MALVEAUX: Right --

BORGER: And they decided, the president decided actually to go ahead. And so if they lose this fight, they're going to have a very tough time getting the rest of their agenda through Congress. They're going to have a tough time getting the Democrats to vote with them again. And so I think they're kind of putting everything in this pot right now.

MALVEAUX: And it's strange because in a way it's just like President Bush. He was kind of an all or nothing kind of guy.

BORGER: Right.

MALVEAUX: I spent six months covering him moving from one place, one state to another talking about privatization of Social Security. Just did not happen. Is there progress? Is there real progress you believe that they're making at this point?

BORGER: Well they say they are, of course. I was -- one senior White House adviser told me today that Nancy Pelosi has some kind of soft votes, that there are folks, Democrats who really want to vote against the bill, but they don't want to be the vote that kills the bill. And so they've said to her, we'll help you out if you need us, but hopefully you won't need us. So she's keeping those in her back pocket. And if she needs them, you can be sure she's going to call upon them. But right now they're a little more optimistic than they were say a week ago at this time.

MALVEAUX: And I guess part of the strategy is giving the appearance of momentum and optimism to see if that actually builds on it --

BORGER: Nothing succeeds like success.


MALVEAUX: Thank you, Gloria. Appreciate it.


MALVEAUX: Well Toyota is now casting doubt on a driver's terrifying story about a runaway Prius. What investigators are learning about this case and after the latest violence in northern Mexico, the governor of Texas wants the U.S. to deploy unmanned drones above the border. We're going to give you a behind-the-scenes look at what they can do.

And could big changes be ahead for Wall Street? A new financial reform plan is on the table, what it means for the banks and for you. You're in THE SITUATION ROOM.


MALVEAUX: Jack Cafferty is here with "The Cafferty File". Hey, Jack, what are you working on?

JACK CAFFERTY, CNN ANCHOR: Suzanne, why no one cares about privacy any more is the title of a piece on, where it describes how as technology and especially social networking sites keep growing, people seem more and more willing to part with confidentiality. In many cases they give up some level of privacy in order to access these services for free. Think about it, millions of people go online every day to sites like YouTube or Facebook, Twitter, Google. They share pictures, videos, personal information about their family, their jobs, their education or even trivial things like what their favorite movie is or what they ate for lunch.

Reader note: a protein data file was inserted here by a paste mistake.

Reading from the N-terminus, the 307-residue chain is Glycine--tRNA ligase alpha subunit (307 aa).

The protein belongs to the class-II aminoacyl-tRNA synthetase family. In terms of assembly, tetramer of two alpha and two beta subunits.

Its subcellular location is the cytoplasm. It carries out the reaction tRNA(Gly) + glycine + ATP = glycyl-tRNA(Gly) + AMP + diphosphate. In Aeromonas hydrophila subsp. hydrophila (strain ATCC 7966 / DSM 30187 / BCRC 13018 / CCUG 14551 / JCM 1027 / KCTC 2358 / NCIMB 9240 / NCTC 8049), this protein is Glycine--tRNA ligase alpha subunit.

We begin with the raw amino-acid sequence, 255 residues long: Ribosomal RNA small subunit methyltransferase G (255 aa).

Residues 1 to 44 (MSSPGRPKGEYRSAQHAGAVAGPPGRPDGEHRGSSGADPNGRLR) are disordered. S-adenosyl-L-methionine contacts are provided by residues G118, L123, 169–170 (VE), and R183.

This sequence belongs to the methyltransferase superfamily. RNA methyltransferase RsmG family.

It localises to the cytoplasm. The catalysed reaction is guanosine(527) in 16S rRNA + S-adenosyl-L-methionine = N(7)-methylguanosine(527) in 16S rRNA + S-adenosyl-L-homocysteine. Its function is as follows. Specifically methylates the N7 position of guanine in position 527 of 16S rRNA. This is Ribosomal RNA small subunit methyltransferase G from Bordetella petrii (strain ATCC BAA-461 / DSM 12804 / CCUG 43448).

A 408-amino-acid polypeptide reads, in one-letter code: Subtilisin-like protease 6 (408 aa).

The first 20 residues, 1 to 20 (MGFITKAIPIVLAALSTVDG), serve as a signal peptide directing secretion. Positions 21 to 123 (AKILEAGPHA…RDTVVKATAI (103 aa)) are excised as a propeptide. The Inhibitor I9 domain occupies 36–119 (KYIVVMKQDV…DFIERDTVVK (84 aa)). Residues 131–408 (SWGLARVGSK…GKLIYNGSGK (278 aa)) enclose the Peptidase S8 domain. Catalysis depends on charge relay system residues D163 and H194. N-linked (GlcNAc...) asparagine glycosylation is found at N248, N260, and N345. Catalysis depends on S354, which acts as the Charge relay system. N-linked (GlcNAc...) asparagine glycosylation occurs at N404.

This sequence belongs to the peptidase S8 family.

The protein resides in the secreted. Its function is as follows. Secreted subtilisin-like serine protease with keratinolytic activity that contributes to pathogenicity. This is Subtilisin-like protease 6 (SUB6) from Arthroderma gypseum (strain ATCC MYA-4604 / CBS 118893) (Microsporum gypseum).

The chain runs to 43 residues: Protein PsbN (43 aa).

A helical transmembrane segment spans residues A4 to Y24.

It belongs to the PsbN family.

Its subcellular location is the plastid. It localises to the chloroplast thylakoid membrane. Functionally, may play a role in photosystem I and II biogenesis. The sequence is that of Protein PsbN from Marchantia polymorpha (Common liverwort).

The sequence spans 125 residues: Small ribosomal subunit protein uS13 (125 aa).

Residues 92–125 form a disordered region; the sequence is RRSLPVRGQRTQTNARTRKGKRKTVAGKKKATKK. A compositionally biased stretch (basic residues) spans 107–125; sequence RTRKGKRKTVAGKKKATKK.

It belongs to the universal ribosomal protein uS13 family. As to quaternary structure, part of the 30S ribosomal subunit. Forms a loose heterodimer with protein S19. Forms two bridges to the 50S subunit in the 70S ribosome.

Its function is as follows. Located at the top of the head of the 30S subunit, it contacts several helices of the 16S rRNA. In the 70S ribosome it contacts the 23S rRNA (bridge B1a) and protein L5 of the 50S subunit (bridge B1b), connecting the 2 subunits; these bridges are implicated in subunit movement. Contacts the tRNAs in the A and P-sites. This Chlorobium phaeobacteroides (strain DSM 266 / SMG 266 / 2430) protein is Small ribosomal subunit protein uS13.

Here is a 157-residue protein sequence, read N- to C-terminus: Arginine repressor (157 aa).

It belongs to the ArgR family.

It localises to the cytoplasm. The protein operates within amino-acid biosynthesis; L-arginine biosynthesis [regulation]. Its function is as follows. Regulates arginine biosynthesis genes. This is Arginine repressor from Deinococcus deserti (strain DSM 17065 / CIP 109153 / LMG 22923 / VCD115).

Why anybody is interested in reading any of this garbage is a much bigger question as far as I'm concerned, but I digress. It is more common every day for these services to be able to track you. Twitter now allows users to include geo location data in their messages and they're encouraging people to do so. Other services let you select who can monitor your GPS derived location every moment of every day through your cell phone. Google maps can show pictures to the world of your front door.

As for medical privacy, some people seem to care less who knows the intimate details about their health. They go online, share stories about cancer or other diseases or give details of their pregnancies. And then there's the ability of companies like Amazon or Netflix to gather information on your shopping habits and then suggest which movie or book you might want to buy next. It should come as no surprise that young people, the so-called generation exhibitionists are the most comfortable with all of this.

One 2008 survey shows only 41 percent of U.S. teens were concerned about privacy. Fifty-nine percent were happy to give up personal information to marketers. So here's the question. Are we as concerned about privacy as we used to be or maybe as we should be? Go to Post a comment on my blog. Do you frequent all those sites, Suzanne?

MALVEAUX: Well Jack, I assume you don't tweet then, huh?

CAFFERTY: I don't do any of that stuff --

MALVEAUX: I'm a Twitter. I started tweeting recently, well you know about six months ago.


CAFFERTY: Wolf does that, too. I -- no, I don't participate in any of that stuff.

MALVEAUX: Yes, but we're all curious about your life, Jack, so you know you could start.

CAFFERTY: That's one of the reasons I don't participate.